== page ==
By MITCH ZACKS
The stock market has been experiencing heightened volatility of late, which is normal for a host of reasons. Volatility is a regularly occurring feature of equity investing, but it is also common in the early days of a new bull market and in the months leading up to a U.S. presidential election. I encourage investors to remain patient and stay focused on the long-term.
In my view, the economy will continue recovering in the next year, and stocks will respond in kind – with plenty of bumps along the way. But I think there is another reason stocks will feel support over the next year or two, and it has nothing to do with GDP growth or politics or earnings. I think there is another underappreciated factor in play: real bond yields.
For readers who may not be familiar, a ‘real’ bond yield is the interest rate an investor gets paid on a bond, adjusted for inflation. If a 10-year bond pays 5% and inflation grows by 2% annually over that period, the real bond yield is 3%. Since inflation cuts into your purchasing power over time, it is important to think about real returns versus nominal returns in the fixed income world.
So, if real bond yields are low for intermediate and long-term U.S. Treasuries, we know investors are not being compensated very much for investing in fixed income. Today, however, real bond yields on 10-year U.S. Treasuries are not only low, they’re negative. In this environment, investors can reasonably expect to lose money over the life of the bond, when accounting for inflation. As you can see in the chart below, the 10-year Treasure Inflation-Indexed Security is firmly in negative territory, and I think it might stay there for the foreseeable future.
One of the big implications of low or negative real bond yields is the influence they have on other risk assets. If investors know that investing in 10-year U.S. Treasuries means flat or negative real returns, they are likely to look elsewhere for yield – corporate bonds, municipals, and stocks, in my view.
What’s more, the Federal Reserve has made no secret of their medium-term goals for interest rate policy. In a late August speech, Fed Chairman Jerome Powell announced a “flexible form of average inflation targeting,” which is a convoluted way of saying the Fed is now increasingly willing to allow inflation to drift above 2% for “some time.” In other words, investors can expect the Fed to keep interest rates low – and perhaps continue their accommodative asset purchases – even if inflation starts to tick higher. Real bond yields may remain low or negative for an extended period, in my view.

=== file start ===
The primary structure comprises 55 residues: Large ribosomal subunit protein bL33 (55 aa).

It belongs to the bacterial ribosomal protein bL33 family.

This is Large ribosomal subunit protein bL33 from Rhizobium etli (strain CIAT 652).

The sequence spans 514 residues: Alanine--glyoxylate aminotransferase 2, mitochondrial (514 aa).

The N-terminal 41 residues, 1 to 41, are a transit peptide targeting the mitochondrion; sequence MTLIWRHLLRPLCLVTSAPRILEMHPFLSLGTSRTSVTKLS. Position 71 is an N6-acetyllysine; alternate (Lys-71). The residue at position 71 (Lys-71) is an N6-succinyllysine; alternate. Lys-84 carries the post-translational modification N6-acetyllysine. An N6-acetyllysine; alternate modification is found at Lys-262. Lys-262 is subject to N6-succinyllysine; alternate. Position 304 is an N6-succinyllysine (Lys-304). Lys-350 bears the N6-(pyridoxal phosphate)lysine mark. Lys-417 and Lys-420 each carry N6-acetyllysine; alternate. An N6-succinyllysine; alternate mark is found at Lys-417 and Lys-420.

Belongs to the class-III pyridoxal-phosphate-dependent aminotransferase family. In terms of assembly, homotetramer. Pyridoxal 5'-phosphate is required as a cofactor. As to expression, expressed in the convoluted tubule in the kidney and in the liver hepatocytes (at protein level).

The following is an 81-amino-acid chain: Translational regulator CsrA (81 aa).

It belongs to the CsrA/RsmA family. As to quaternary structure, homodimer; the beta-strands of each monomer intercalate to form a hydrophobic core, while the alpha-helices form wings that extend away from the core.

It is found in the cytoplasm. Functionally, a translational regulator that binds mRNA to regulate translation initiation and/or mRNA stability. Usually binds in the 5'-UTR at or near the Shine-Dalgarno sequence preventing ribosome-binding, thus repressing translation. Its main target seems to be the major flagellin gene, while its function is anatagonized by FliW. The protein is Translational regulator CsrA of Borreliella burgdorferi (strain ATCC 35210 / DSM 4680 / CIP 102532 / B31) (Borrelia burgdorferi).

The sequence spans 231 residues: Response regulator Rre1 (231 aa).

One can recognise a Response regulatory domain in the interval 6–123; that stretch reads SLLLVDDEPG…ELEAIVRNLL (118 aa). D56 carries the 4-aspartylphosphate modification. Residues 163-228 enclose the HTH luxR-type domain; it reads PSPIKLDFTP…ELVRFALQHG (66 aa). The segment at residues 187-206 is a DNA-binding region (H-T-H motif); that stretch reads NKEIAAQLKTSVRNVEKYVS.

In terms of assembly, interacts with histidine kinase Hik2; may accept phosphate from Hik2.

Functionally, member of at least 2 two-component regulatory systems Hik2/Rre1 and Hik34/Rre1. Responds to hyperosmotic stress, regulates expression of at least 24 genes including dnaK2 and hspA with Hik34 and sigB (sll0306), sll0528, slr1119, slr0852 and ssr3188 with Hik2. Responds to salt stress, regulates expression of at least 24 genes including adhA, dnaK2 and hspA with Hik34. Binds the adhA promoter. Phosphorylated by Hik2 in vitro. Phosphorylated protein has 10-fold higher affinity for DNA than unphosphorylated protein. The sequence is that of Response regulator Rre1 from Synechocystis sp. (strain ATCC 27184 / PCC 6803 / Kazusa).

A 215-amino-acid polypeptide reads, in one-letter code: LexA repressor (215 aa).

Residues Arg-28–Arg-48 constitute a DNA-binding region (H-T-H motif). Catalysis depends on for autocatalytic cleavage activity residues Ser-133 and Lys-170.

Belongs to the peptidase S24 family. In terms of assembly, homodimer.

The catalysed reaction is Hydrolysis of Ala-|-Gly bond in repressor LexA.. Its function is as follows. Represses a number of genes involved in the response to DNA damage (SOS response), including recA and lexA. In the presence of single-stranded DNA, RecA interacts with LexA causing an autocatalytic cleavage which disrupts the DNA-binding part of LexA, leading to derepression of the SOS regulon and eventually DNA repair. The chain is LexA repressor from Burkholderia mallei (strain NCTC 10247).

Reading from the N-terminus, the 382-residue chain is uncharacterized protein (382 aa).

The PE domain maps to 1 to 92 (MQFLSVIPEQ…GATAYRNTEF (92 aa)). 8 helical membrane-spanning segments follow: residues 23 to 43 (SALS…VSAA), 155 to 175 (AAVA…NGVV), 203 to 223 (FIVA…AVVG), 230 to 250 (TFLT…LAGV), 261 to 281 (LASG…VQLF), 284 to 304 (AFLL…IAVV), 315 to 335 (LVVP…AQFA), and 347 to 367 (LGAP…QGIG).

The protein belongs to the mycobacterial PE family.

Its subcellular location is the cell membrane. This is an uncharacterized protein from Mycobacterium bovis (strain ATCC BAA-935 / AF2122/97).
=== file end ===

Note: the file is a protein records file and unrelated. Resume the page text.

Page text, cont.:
What does this mean for stocks and corporate bonds? On the corporate bond side, the spread between corporate bond yields and U.S. Treasuries is running below its 10-year average. This dynamic is allowing investment-grade corporations to issue an unprecedented amount of bonds to cushion balance sheets and make new investments. But it is also allowing riskier corporations to access the corporate bond market at below-market rates, which investors should be cautious about.
On the equity side, low/negative real bond yields push down the discount rate, making equities attractive relative to bonds. When pricing stocks, a quick method is to consider a corporation’s future earnings potential less the risk-free interest rate – this is the discount rate. A lower discount rate means that future corporate earnings are more valuable, which by extension tends to make stocks more attractive. If the options are to lose money on Treasuries or to own a portion of a company’s future earnings (by owning shares of stock), investors today are being nudged to choose the latter, in my view. As you can see below, the 10-year U.S. Treasury rate has sunk over the last year – boosting the case for equities, in my view.
Bottom Line for Investors
The reality of lower-for-longer interest rates is generally bad news for savers but generally good news for equity investors and borrowers. I have written before that interest rates anchored to the zero bound tend to push investors further out onto the risk curve, particularly those in search of yield. What assets are out on the risk curve ready to receive this rotating capital? Stocks and corporate bonds, in my view.
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